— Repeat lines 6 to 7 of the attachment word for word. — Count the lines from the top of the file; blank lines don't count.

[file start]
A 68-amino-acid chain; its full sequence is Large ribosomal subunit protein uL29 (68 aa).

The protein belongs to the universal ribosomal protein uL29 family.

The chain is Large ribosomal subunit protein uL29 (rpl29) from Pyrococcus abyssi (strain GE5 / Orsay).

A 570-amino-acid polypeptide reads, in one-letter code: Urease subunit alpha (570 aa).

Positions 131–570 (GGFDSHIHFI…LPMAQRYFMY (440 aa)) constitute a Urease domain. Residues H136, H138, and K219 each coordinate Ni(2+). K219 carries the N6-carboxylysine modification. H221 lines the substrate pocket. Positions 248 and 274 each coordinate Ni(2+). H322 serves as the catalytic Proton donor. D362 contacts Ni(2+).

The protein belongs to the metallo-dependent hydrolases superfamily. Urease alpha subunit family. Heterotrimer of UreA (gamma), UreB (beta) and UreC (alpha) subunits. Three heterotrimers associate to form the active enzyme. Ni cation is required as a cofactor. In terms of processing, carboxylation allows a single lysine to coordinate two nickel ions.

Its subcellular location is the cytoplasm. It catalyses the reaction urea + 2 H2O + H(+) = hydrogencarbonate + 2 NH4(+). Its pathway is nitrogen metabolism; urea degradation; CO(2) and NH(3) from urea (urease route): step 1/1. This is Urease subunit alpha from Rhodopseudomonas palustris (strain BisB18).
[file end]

The protein belongs to the metallo-dependent hydrolases superfamily. Urease alpha subunit family. Heterotrimer of UreA (gamma), UreB (beta) and UreC (alpha) subunits. Three heterotrimers associate to form the active enzyme. Ni cation is required as a cofactor. In terms of processing, carboxylation allows a single lysine to coordinate two nickel ions.

Its subcellular location is the cytoplasm. It catalyses the reaction urea + 2 H2O + H(+) = hydrogencarbonate + 2 NH4(+). Its pathway is nitrogen metabolism; urea degradation; CO(2) and NH(3) from urea (urease route): step 1/1. This is Urease subunit alpha from Rhodopseudomonas palustris (strain BisB18).